While Hispanic buying power is concentrated in select markets, including New Mexico, Texas, California, Florida, Nevada, Colorado, New Jersey, New York and Illinois, their interest in new products is spread across retail departments. Among those consumers who consider themselves avid new product adopters, there is a particular interest in the following departments (English-speaking Hispanics, bilingual Hispanics, Spanish-speaking Hispanics and non-Hispanics):



26%, 29%, 25%, 23%


19%, 20%, 13%, 16%

Beauty/Personal Care:

19%, 24%, 29%, 12%

Home Care:

13%, 20%, 29%, 11%

Health Care:

10%, 13%, 20%, 9%

Pet Care:

9%, 8%, 9%, 6%

Top-Selling Food and Beverage Launches

Based on the most successful CPG launches in the 2017 New Product Pacesetters report, IRI uncovered the top-selling food and beverage products for Hispanic consumers:

2017 New Product Pacesetters: Hispanic Top 10 Food and Beverage Brands
Dollars per Buyer Index: Hispanic vs. Non-Hispanic Consumers
(Average = 100)
1. Halo Top® 93
2. Hillshire® Snacking 117
3. Chobani® Drinks 102
4. GOOD THiNS® 111
5. Oscar Mayer® Natural 116
6. Dunkin' Donuts® Iced Coffee 72
7. Cracker Barrel® Macaroni & Cheese 143
8. Birds Eye® Steamfresh® Veggie Made 97
9. SMARTMADE by Smart Ones® 119
10. POWERADE® X ION4® 83

Source: IRI Consumer and Shopper Insights Advantage/Hispanic Specialty Panel

The mix of healthy and indulgent products found in the top-10 ranking truly reflects Hispanics’ attitudes toward eating. For instance, 36 percent of Hispanics say they eat healthy half of the time and eat whatever they want the other half. An additional 36 percent of Hispanic consumers say they eat healthy 80 percent of the time and allow for indulgences 20 percent of the time. So, moderation is the key for most Hispanics.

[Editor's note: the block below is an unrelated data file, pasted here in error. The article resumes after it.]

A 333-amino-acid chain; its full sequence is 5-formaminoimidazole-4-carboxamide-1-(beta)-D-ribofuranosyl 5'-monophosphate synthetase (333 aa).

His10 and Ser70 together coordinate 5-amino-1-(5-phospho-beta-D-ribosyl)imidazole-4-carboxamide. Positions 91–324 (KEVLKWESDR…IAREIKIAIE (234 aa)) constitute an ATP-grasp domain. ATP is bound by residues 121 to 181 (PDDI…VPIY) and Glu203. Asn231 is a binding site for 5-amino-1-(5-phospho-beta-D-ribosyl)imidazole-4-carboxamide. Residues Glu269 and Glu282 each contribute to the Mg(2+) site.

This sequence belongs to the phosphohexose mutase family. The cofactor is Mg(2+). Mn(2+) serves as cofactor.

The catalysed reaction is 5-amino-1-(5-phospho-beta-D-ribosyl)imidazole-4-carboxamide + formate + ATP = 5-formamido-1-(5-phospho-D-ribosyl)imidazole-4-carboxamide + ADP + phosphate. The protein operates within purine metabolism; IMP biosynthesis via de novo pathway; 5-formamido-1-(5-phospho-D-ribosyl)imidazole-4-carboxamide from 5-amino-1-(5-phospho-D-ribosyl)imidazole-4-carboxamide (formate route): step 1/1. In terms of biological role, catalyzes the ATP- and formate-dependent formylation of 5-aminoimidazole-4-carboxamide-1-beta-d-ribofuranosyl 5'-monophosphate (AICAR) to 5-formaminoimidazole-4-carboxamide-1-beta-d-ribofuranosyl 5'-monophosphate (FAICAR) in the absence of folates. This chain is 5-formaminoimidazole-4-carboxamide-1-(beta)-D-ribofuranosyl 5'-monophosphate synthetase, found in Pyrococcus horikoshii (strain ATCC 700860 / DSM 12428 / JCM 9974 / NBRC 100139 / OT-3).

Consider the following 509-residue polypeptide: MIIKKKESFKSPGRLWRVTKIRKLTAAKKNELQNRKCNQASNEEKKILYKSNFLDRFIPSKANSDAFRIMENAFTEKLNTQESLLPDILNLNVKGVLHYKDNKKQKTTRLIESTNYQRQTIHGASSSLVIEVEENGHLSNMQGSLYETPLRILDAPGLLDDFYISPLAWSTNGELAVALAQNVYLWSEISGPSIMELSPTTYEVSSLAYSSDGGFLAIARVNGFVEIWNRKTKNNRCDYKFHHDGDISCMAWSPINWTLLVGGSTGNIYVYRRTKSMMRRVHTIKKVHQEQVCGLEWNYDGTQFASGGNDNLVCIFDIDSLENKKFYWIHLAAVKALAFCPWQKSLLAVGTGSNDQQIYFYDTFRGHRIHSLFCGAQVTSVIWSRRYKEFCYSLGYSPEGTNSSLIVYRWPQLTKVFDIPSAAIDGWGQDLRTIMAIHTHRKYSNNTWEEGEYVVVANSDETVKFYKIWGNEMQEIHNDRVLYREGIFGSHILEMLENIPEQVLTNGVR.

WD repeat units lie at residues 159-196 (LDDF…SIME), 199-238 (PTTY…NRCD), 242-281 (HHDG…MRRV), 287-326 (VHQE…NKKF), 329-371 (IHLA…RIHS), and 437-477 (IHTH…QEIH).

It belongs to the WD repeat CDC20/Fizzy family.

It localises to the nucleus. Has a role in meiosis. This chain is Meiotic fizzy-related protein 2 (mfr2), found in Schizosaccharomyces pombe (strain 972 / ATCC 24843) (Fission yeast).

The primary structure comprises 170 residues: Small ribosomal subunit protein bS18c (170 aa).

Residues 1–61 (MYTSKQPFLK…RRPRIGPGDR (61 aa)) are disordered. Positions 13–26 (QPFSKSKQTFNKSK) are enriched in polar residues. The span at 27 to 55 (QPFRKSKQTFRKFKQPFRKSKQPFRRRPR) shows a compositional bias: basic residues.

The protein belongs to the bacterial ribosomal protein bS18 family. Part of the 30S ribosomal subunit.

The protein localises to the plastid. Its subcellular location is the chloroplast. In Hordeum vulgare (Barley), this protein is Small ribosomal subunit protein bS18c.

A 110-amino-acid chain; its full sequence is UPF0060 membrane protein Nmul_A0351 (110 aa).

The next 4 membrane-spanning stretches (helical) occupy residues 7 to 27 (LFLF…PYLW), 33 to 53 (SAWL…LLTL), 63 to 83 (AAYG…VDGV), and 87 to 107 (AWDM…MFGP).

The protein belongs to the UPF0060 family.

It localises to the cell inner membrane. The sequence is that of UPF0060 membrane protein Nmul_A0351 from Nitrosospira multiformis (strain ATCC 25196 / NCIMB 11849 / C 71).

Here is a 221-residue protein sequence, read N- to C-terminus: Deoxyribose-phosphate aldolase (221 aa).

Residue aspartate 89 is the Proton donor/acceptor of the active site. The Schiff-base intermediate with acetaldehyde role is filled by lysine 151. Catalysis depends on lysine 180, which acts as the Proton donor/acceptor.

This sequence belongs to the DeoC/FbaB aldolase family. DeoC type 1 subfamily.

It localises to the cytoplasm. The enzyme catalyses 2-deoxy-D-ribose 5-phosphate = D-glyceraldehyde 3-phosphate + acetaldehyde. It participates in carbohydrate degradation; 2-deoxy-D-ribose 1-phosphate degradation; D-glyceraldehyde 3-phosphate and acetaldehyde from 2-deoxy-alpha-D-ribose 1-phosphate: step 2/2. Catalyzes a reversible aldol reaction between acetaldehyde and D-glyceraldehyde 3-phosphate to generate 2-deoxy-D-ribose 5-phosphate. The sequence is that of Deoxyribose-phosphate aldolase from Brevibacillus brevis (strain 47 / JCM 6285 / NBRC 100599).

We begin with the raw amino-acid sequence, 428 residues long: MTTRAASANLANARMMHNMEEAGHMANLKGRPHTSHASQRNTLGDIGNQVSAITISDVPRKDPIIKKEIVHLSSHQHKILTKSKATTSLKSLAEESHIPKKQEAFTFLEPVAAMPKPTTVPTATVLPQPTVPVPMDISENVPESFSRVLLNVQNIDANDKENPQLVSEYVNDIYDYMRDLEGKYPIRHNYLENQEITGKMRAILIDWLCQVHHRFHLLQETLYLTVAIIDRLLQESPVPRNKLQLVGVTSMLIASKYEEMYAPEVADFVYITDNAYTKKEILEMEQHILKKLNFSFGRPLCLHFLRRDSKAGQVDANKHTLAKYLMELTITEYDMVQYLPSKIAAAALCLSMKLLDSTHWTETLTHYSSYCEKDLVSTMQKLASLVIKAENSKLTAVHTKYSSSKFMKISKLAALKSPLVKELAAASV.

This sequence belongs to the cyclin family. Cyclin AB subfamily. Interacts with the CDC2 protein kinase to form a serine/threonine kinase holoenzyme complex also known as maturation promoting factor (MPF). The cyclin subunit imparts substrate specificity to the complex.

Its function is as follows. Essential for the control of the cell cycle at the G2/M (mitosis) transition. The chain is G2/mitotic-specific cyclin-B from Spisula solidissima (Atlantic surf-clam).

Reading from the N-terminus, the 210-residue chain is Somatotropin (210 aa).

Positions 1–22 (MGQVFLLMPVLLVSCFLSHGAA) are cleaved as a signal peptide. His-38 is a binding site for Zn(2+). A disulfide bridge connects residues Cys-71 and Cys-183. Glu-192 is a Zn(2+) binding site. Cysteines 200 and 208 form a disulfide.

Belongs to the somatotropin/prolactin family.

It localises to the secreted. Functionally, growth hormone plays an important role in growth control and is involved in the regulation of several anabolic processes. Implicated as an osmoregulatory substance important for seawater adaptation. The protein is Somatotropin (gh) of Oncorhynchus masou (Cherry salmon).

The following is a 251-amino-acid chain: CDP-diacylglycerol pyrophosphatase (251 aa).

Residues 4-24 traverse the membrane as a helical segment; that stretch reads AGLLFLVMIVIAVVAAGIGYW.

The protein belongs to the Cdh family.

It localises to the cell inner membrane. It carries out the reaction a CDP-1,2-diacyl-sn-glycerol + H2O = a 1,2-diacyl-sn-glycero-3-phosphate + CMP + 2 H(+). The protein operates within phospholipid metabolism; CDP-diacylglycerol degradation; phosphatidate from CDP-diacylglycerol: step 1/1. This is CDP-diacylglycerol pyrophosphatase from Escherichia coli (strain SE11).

The top healthy eating considerations vary significantly across Hispanic sectors (English-speaking Hispanics, bilingual Hispanics, Spanish-speaking Hispanics and non-Hispanics):


Avoiding processed foods:

58%, 54%, 31%, 56%

The right mix of different types of food:

44%, 36%, 36%, 42%

Natural foods:

30%, 41%, 24%, 23%

Organic foods:

20%, 19%, 40%, 15%

Include higher-calorie treats in moderation:

10%, 6%, 21%, 11%

Top-Selling Non-Food Launches

Forty percent of Pacesetter brands that hit the mark with Hispanics tout “more natural,” “organic,” “herbal,” or “holistic” attributes, which also helped shape the top-10 non-food ranking:

2017 New Product Pacesetters: Hispanic Top 10 Non-Food Brands
Dollars per Buyer Index: Hispanic vs. Non-Hispanic Consumers
(Average = 100)
1. Fancy Feast® Medleys® 149
2. Garnier® Whole Blends 104
3. Carol’s Daughter® 164
4. Herbal Essences® Bio:Renew 100
5. Copper Chef® 95
6. GLISS® Hair Repair® 96
7. Dove® Nutritive Solutions 116
8. Dentalife® 87
9. Red Copper® 105
10. OxiClean HD 140

Source: IRI Consumer and Shopper Insights Advantage™/Hispanic Specialty Panel

Hispanics are looking for new non-food products that provide new health benefits and faster results. Key considerations for new products include (English-speaking Hispanics, bilingual Hispanics, Spanish-speaking Hispanics and non-Hispanics):


Offers longer-lasting relief compared to existing alternatives:

31%, 28%, 32%, 32%

Offers faster relief than existing products:

30%, 25%, 14%, 30%

Treats multiple symptoms:

32%, 33%, 29%, 27%

Appeals to many people in my household:

27%, 28%, 25%, 21%

Offers new health benefits:

26%, 28%, 35%, 21%

“Hispanics are a highly diverse group, based on factors such as age, income, media preferences and language preference — English-preferred, bilingual or Spanish-preferred,” said Staci Covkin, principal of Consumer and Shopper Marketing for IRI. “Attracting Hispanics requires an understanding of these language preferences, along with their digital and social preferences, to quickly see a huge opportunity for CPG across food, beauty, home and health care brands. Aligning a new product launch with the needs of Hispanic shoppers is rapidly becoming a critical success factor for sustained CPG and retail growth, so improved insights and activation of these shoppers can result in significant sales and market share uplift.”

For the complete analysis on Hispanics and New Product Trends, click here. For more information, contact IRI at